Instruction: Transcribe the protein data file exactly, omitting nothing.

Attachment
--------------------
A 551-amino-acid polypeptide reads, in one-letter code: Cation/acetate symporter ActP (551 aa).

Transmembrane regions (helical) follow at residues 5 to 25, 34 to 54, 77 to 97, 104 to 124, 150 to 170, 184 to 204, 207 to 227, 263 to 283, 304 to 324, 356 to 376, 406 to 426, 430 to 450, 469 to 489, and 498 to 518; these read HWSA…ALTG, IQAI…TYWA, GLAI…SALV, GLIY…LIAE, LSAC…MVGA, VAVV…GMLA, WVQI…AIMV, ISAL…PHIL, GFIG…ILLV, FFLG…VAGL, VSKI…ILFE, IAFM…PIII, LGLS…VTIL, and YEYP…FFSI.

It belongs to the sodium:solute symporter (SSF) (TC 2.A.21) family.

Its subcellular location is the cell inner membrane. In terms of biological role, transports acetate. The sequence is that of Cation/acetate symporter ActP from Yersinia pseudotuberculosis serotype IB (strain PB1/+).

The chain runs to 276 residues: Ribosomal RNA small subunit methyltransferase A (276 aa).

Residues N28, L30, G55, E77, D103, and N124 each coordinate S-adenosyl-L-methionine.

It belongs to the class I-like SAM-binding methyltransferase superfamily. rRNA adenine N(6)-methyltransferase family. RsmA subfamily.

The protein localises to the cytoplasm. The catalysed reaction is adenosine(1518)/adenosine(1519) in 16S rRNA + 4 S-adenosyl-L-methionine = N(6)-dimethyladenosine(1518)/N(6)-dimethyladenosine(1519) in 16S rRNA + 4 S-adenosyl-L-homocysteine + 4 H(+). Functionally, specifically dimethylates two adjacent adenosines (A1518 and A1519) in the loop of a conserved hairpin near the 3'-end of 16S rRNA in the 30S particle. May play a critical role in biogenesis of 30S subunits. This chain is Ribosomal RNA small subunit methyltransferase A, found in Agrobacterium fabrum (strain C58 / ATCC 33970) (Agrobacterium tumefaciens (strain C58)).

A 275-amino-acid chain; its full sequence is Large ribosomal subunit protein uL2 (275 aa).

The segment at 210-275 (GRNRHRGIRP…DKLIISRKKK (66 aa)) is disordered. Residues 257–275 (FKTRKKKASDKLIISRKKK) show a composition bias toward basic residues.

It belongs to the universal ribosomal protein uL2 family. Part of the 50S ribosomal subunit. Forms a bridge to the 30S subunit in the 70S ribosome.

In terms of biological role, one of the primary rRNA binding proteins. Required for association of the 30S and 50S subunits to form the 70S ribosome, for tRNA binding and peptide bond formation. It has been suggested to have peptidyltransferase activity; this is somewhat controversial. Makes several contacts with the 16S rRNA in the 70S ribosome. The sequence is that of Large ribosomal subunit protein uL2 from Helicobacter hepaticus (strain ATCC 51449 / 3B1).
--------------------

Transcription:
A 551-amino-acid polypeptide reads, in one-letter code: Cation/acetate symporter ActP (551 aa).

Transmembrane regions (helical) follow at residues 5 to 25, 34 to 54, 77 to 97, 104 to 124, 150 to 170, 184 to 204, 207 to 227, 263 to 283, 304 to 324, 356 to 376, 406 to 426, 430 to 450, 469 to 489, and 498 to 518; these read HWSA…ALTG, IQAI…TYWA, GLAI…SALV, GLIY…LIAE, LSAC…MVGA, VAVV…GMLA, WVQI…AIMV, ISAL…PHIL, GFIG…ILLV, FFLG…VAGL, VSKI…ILFE, IAFM…PIII, LGLS…VTIL, and YEYP…FFSI.

It belongs to the sodium:solute symporter (SSF) (TC 2.A.21) family.

Its subcellular location is the cell inner membrane. In terms of biological role, transports acetate. The sequence is that of Cation/acetate symporter ActP from Yersinia pseudotuberculosis serotype IB (strain PB1/+).

The chain runs to 276 residues: Ribosomal RNA small subunit methyltransferase A (276 aa).

Residues N28, L30, G55, E77, D103, and N124 each coordinate S-adenosyl-L-methionine.

It belongs to the class I-like SAM-binding methyltransferase superfamily. rRNA adenine N(6)-methyltransferase family. RsmA subfamily.

The protein localises to the cytoplasm. The catalysed reaction is adenosine(1518)/adenosine(1519) in 16S rRNA + 4 S-adenosyl-L-methionine = N(6)-dimethyladenosine(1518)/N(6)-dimethyladenosine(1519) in 16S rRNA + 4 S-adenosyl-L-homocysteine + 4 H(+). Functionally, specifically dimethylates two adjacent adenosines (A1518 and A1519) in the loop of a conserved hairpin near the 3'-end of 16S rRNA in the 30S particle. May play a critical role in biogenesis of 30S subunits. This chain is Ribosomal RNA small subunit methyltransferase A, found in Agrobacterium fabrum (strain C58 / ATCC 33970) (Agrobacterium tumefaciens (strain C58)).

A 275-amino-acid chain; its full sequence is Large ribosomal subunit protein uL2 (275 aa).

The segment at 210-275 (GRNRHRGIRP…DKLIISRKKK (66 aa)) is disordered. Residues 257–275 (FKTRKKKASDKLIISRKKK) show a composition bias toward basic residues.

It belongs to the universal ribosomal protein uL2 family. Part of the 50S ribosomal subunit. Forms a bridge to the 30S subunit in the 70S ribosome.

In terms of biological role, one of the primary rRNA binding proteins. Required for association of the 30S and 50S subunits to form the 70S ribosome, for tRNA binding and peptide bond formation. It has been suggested to have peptidyltransferase activity; this is somewhat controversial. Makes several contacts with the 16S rRNA in the 70S ribosome. The sequence is that of Large ribosomal subunit protein uL2 from Helicobacter hepaticus (strain ATCC 51449 / 3B1).